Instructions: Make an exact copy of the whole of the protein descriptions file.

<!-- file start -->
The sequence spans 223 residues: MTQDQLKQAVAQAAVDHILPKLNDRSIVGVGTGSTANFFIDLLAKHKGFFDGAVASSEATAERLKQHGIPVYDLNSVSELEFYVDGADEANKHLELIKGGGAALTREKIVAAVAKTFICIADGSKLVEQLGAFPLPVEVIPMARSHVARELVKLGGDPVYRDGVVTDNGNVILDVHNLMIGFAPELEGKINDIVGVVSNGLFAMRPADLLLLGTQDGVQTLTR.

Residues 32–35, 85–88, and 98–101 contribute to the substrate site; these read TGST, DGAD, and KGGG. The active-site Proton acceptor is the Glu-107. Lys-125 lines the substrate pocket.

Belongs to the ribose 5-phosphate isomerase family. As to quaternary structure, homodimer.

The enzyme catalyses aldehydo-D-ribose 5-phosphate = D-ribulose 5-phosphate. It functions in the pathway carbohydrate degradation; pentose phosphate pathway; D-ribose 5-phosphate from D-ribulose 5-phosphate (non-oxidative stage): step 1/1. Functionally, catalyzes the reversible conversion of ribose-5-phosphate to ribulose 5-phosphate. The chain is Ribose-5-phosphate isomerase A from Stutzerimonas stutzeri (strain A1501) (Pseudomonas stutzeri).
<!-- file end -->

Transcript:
The sequence spans 223 residues: MTQDQLKQAVAQAAVDHILPKLNDRSIVGVGTGSTANFFIDLLAKHKGFFDGAVASSEATAERLKQHGIPVYDLNSVSELEFYVDGADEANKHLELIKGGGAALTREKIVAAVAKTFICIADGSKLVEQLGAFPLPVEVIPMARSHVARELVKLGGDPVYRDGVVTDNGNVILDVHNLMIGFAPELEGKINDIVGVVSNGLFAMRPADLLLLGTQDGVQTLTR.

Residues 32–35, 85–88, and 98–101 contribute to the substrate site; these read TGST, DGAD, and KGGG. The active-site Proton acceptor is the Glu-107. Lys-125 lines the substrate pocket.

Belongs to the ribose 5-phosphate isomerase family. As to quaternary structure, homodimer.

The enzyme catalyses aldehydo-D-ribose 5-phosphate = D-ribulose 5-phosphate. It functions in the pathway carbohydrate degradation; pentose phosphate pathway; D-ribose 5-phosphate from D-ribulose 5-phosphate (non-oxidative stage): step 1/1. Functionally, catalyzes the reversible conversion of ribose-5-phosphate to ribulose 5-phosphate. The chain is Ribose-5-phosphate isomerase A from Stutzerimonas stutzeri (strain A1501) (Pseudomonas stutzeri).